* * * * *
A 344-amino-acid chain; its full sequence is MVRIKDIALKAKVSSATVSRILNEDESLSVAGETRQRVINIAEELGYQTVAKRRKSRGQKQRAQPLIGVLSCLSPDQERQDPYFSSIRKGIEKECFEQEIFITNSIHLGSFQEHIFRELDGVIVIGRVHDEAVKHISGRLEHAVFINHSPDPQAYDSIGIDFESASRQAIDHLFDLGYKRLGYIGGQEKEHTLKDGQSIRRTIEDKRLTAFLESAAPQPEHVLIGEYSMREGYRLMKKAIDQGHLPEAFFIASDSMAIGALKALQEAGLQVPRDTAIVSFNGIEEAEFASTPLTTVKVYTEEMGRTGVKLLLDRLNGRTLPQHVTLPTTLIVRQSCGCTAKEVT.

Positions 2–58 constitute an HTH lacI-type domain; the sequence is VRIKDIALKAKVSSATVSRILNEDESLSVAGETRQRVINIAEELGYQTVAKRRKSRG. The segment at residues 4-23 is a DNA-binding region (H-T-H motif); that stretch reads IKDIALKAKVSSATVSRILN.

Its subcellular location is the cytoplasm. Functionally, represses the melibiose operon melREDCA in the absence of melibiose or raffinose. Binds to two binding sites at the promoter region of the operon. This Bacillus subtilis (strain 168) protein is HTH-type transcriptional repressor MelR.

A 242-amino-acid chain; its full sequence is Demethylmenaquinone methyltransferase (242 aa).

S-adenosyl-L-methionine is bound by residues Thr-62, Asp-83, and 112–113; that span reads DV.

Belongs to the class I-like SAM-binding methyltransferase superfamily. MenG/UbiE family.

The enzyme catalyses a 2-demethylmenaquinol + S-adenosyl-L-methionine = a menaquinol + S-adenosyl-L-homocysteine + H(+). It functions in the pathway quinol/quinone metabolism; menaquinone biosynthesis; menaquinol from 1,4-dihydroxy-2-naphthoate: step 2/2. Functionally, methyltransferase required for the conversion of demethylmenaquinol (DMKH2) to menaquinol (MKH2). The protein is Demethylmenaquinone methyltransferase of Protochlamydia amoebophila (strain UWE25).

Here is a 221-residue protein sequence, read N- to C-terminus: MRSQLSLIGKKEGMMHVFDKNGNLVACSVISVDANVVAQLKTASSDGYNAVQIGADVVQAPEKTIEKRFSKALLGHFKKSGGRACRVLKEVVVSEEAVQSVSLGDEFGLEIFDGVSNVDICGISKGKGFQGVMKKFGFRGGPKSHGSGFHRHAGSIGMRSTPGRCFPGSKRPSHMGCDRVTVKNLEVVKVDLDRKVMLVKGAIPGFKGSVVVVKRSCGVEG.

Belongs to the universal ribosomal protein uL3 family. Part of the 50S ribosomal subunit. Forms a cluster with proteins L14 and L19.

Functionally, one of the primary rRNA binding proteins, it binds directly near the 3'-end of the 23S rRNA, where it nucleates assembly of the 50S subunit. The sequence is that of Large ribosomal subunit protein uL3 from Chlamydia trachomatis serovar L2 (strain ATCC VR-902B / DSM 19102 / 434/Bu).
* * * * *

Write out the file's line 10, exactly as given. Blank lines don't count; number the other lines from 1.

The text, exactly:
Functionally, one of the primary rRNA binding proteins, it binds directly near the 3'-end of the 23S rRNA, where it nucleates assembly of the 50S subunit. The sequence is that of Large ribosomal subunit protein uL3 from Chlamydia trachomatis serovar L2 (strain ATCC VR-902B / DSM 19102 / 434/Bu).